Nationalist Families

The Plunkett Family

 

Back L- R:  Mimi, Geraldine, Joseph, Moya

Front L- R: Jack, George, Fiona

 

Joseph and Fiona Plunkett were a wealthy Dublin couple who had seven children. Before the Rising they weren't active nationalists but did allow the IVF to train on their property and gave the use of a house to Cumann na mBán. They were imprisoned for a while after the Rising. Their three sons Joseph, George and Jack were sentenced to death. Joseph was executed but George and Jack had their sentences changed to Penal servitude. Their daughters Mimi, Geraldine and Fiona were active in Cumann na mBán and Mimi was active in the rising. After the Rising Count Plunkett became radical and was elected as a Sinn Fein TD. The family* were active in the War of Independence. The Plunketts were anti-treaty in the Civil War; George Jack and Mimi were imprisoned in the Civil War and again in later years for IRA activity. 

*apart from Moya Plunkett who wasn't a nationalist

 

The wealthy Giffords were unionists; Frederick was catholic and his wife Isabella a fiercly loyalist protestant.  They had twelve children and Isabella a formidable and bossy woman brought  them all up as Protestants. The six boys remained Protestant and unionist  while the six girls (Sidney, Nellie, Grace, Kate, Muriel, and Ada) became nationalist, five of them converting to Catholicism. They  were traitors in the eyes of their mother and their class.

The Gifford Family

 

Nellie Gifford

The Gifford girls were bright, educated and independent. They helped the workers in the 1913 lockout and were involved in the suffragette movement and with Cumann na mBán. Many of the young men they met were republican.

Muriel was a member of Maud Gonne's republican women's group, Inghinidhe na hÉireann, and later Cumann na mBán. When her husband Thomas MacDonagh was executed she was left with two tiny children. In 1917 she died in a tragic drowning accident and for decades the two families fought over the children.

 

Nellie (a cookery teacher)  became involved with Countess Markievicz, Jim Larkin and James Connolly. and joined the Irish Citizen Army, She took part in the Rising.

 

Sidney (under the name John Brennan)  worked as a journalist for republican newspapers and was active in social and political causes throughout her life. 

 

Ada went to the USA and became involved in the Gaelic movement. 

 

Grace, the youngest of the three,  a talented artist who had studied in London wasn't involved in active nationalism before the Rising but contributed cartoons and drawings. She married Joseph Plunkett in Kilmainham Jail just hours before his execution. During the War of Independence and Civil War she used her artistic skills for propaganda. She was anti-treaty in the Civil War and was imprisoned. She spent decades in dispute with the Plunkett family over Joseph's estate finally getting money in 1935. 

 

Katherine Gifford wasn't in Ireland during 1916 but was active as a nationalist on her return in 1918. She was imprisoned during the Civil War.  

The Ryan Family

The Ryans were a nationalist Wexford family. John and Eliza Ryan had a large farm and twelve children, eleven of whom went to university.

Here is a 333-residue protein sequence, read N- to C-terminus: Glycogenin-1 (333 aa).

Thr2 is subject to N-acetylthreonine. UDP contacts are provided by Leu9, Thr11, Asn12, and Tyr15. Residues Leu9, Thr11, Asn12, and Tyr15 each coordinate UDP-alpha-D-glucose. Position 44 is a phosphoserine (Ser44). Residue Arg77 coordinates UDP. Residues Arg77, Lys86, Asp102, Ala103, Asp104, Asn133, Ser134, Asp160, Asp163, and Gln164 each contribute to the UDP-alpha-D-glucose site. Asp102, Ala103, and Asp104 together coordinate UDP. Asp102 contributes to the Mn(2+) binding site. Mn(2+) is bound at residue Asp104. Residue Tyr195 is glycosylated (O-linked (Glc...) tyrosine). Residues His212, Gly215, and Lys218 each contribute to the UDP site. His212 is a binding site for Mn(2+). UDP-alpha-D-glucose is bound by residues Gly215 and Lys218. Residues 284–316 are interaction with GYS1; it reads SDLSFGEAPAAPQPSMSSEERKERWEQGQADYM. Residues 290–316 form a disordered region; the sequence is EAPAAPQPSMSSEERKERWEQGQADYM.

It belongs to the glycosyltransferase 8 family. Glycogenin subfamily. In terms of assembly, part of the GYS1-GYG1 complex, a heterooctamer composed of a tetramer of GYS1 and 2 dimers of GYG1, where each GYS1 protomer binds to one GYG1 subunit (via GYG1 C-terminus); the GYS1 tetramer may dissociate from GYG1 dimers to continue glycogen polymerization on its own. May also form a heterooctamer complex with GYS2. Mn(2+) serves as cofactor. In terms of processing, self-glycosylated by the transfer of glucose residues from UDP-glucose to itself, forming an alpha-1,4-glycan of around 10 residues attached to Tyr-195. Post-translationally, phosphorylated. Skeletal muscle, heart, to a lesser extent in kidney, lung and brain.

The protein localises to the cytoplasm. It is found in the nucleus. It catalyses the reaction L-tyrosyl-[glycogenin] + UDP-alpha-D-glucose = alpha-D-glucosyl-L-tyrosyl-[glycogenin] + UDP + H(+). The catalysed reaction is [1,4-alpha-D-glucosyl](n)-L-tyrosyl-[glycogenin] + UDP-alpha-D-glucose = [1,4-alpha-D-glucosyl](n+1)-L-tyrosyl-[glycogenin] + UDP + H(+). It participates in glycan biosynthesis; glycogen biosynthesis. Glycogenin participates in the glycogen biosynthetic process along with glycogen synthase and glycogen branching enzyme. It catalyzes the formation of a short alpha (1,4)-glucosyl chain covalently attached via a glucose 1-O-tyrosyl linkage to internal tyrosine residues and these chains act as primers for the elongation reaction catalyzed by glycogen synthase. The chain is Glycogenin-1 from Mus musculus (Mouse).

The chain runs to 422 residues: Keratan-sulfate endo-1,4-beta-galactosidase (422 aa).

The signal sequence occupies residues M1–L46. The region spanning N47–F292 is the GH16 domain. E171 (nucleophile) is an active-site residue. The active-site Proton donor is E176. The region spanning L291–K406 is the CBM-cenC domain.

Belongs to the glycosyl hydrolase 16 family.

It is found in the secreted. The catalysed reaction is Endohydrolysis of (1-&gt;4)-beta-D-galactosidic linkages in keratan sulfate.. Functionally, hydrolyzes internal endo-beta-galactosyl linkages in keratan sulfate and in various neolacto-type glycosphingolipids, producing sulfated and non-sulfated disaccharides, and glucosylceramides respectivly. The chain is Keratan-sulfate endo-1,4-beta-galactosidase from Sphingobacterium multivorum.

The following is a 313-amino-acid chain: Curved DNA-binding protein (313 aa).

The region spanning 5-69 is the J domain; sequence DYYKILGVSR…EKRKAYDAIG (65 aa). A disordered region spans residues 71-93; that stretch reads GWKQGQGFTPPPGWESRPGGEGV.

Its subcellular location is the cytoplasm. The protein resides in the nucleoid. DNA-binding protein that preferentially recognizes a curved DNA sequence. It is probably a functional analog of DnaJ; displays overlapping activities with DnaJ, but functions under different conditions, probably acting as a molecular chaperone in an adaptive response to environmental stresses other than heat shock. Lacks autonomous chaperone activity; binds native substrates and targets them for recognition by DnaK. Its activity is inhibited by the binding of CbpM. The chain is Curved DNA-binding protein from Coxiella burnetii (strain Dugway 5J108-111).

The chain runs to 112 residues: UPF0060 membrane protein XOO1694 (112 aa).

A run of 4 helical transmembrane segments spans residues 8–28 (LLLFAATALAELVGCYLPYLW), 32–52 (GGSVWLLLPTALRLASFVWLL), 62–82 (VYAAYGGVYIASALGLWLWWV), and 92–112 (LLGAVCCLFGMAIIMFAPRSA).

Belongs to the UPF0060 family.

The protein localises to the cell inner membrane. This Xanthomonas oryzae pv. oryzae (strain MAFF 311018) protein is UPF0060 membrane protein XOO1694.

Kit, a language professor was arrested in the 1916  Rising, she married a fellow republican Sean T. Kelly, in 1918.  They were active in the War of Independence and anti-treaty in the Civil War. Kit died aged 55 in 1934. Two years later Sean T. having received a dispensation from the pope married Kit's  younger sister Phyllis.  

 

Phyllis, a chemist, had also been active in 1916 in the GPO and in the War of Independence and was anti-treaty in the Civil War. Her husband Sean T. Kelly became  President of Ireland in 1945. Sean T. and Phyllis were together for thirty years until Sean's death in 1966. 

Nelly a teacher took part in the Rising and was active in the War of Independence, She was anti-treaty in the civil war, was imprisoned and went on hunger strike. She later became a Fianna Fail councillor.

 

Jim a medical student in 1916 was chief medical officer in the GPO. In  1919 he married Mairin Cregan a fellow republican, also active in 1916. They were both arrested in the War of Independence leaving a baby to be cared for by relatives. Jim was a member of the first Dail. They were anti-treaty in the Civil War and Jim was imprisoned. Later he was a Fianna Fail minister and senator.

 

Min a language teacher was a courier in the 1916 Rising and the sweetheart of Sean MacDiarmada whom she visited before his execution. In 1919 she married Richard Mulcahy  who was active in the War of Independence and pro-treaty in the Civil War, Her sister Kit urged her to leave Richard because of his pro-treaty stance and her sister Phyllis cut all ties with her. The family tried to get her to intervene when her sister Nelly was imprisoned (She didn't). 

 

Agnes, a teacher married IRB man Denis McCullogh who was arrested after the Rising and active in the War of Independence they were pro-treaty in the Civil War

 

Chris Ryan and her husband Michael were neutral in the civil war and acted as a bridge between the two sides.  In 1929 one of the Ryan siblings Fr Martin died and this helped bring about a reconciliation in the family. There seems to have been agreement that the bitterness of the Civil War would not be passed on to the next generation  and the families spent several summer holidays together in Wexford in the 1930s. 

 

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